Why do sportsmen cheat?
By Jon Barbuti
A footballer admits to overstating injury.
A rugby player chews a blood capsule to feign injury.
A Formula 1 driver is told to crash into a wall.
High-profile cases of cheating and gamesmanship have dominated the backpages in recent weeks, but why do competitors feel compelled to seek an unfair advantage?
“People have and continue to do what they can get away with,” says Andy Barton, a mental performance coach who has worked with numerous elite athletes across football, rugby, Olympic sports and other disciplines.
“You can look back to the 1970s when drug taking in East Germany was pretty much the norm rather than the exception; the 60’s and 70’s when footballers were making career-threatening fouls week in week out; the early part of the century when marathon runners were getting away with jumping on cars or taking the tube and then claiming victory.
Jon B – BBC Sport
“At the Moscow Olympics, officials opened the big doors at one end of the arena when the Soviet javelin throwers were taking their throws to improve the aerodynamics and then closed them for other athletes.
“Boris Onishchenko [later dubbed Dis-onishchenko] was found to have cheated in the modern pentathlon’s fencing event at the 1976 Games, rigging the electronic scoring system so that he scored without touching his opponent.”
James Lowther an FA tutor and British Association of Sport and Exercise Sciences-accredited psychologist at Kingston University, says cheating is also an almost inevitable bi-product of modern sports analysis.
“In sport there is constant analysis of what others are doing, from using breathing strips to the effect of energy drinks,” he says.
“Coaches and analysts become aware of what can change a game, so that can even extend to things like seeing how players go down to win penalties.”
However, he is quick to point out that competitors must take responsibility for their own actions, adding that some people are willing to stoop to gamesmanship because of their “motivation orientation.” In essence, some people are born to cheat.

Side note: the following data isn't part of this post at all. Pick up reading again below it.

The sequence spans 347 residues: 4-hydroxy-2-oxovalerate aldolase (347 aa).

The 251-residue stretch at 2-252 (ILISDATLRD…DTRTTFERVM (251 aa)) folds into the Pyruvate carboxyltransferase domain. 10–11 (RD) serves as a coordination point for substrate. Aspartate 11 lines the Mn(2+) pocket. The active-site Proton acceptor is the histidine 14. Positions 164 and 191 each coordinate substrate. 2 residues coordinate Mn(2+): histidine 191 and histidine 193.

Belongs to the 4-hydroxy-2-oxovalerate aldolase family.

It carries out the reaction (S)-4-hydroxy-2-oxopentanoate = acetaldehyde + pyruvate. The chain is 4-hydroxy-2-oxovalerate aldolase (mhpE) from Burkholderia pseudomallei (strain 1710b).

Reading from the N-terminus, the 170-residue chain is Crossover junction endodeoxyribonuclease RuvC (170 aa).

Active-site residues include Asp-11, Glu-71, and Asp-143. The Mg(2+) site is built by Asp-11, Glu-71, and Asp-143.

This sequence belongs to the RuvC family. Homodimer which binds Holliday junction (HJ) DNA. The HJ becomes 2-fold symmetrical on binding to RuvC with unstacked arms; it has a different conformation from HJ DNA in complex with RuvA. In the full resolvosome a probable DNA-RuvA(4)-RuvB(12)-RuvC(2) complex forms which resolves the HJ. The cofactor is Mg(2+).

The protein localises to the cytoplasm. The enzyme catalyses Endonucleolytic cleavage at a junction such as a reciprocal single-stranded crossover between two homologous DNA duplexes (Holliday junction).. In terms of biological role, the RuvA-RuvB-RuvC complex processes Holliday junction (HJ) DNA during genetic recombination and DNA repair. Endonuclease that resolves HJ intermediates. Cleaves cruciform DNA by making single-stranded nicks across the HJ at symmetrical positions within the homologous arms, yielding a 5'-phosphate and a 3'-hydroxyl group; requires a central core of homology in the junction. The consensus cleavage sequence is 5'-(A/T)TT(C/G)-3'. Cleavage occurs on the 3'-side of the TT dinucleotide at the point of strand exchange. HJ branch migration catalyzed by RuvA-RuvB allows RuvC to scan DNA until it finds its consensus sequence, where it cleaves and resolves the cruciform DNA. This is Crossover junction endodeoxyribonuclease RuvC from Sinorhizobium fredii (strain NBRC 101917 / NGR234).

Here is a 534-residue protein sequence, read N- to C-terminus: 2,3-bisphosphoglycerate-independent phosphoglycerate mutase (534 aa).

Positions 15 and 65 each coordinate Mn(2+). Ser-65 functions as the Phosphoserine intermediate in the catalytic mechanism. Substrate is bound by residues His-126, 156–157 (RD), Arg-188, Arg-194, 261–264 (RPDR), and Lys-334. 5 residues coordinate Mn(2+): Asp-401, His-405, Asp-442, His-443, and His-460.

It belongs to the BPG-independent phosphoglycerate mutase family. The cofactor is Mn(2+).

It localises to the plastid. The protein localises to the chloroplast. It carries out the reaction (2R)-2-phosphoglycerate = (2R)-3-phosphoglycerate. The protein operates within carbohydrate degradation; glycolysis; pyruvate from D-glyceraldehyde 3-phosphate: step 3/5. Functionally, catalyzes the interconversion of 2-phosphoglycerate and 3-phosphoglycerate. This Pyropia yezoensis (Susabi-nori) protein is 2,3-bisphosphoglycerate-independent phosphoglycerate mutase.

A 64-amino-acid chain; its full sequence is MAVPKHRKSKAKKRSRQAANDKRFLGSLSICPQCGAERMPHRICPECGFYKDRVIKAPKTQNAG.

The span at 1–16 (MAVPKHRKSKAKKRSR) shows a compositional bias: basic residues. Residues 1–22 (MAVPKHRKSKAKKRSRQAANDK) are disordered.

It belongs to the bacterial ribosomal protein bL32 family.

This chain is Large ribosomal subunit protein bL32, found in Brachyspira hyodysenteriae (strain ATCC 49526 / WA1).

“Some people are motivated by external rewards and are more likely to cheat,” he says. “Others enjoy the sport and self-improvement and that is their motivation.”
Piquet revealed he had been told to crash by key personnel at Renault
His view is mirrored by Mike McNamee, former President of the International Association for the Philosophy of Sport and the founding Chair of the British Philosophy of Sport Association and founding Editor of Sport, Ethics and Philosophy, who points to the example of the Spanish Paralympic basketball team.
The champions from the 2000 Games, they were forced to give back their gold medals from 2000 after it came to light that 10 of their players had no disability.
“Some are driven by glory and external goals,” he says. “There is no incentive to cheat if you are committed to sport for its value, only when you are after external rewards that cheating comes in.”
McNamee, a senior lecturer at Swansea University, adds that many incidents flagged up in the British press as cheating would not gain any attention abroad, where the focus is more on the actual harm done. Robin van Persie’s revelation that he sometimes exaggerates his reaction to fouls was backpage news in England, but a similar quote may not be newsworthy in many nations.
It is also interesting to note that, apart from bans for key personnel, Renault as a team effectively escaped censure for the Piquet crash, while Ben Thatcher initially only received a booking for a foul that left Pedro Mendes unconscious in hospital – he would have received the same punishment simply for diving.
“It is a British phenomenon, we are imbued with Victorian values of playing the game ‘fairly’,” he adds.
“Speak to people around the world and they might see play acting as OK. Many people would say what is the harm in some of these cases?”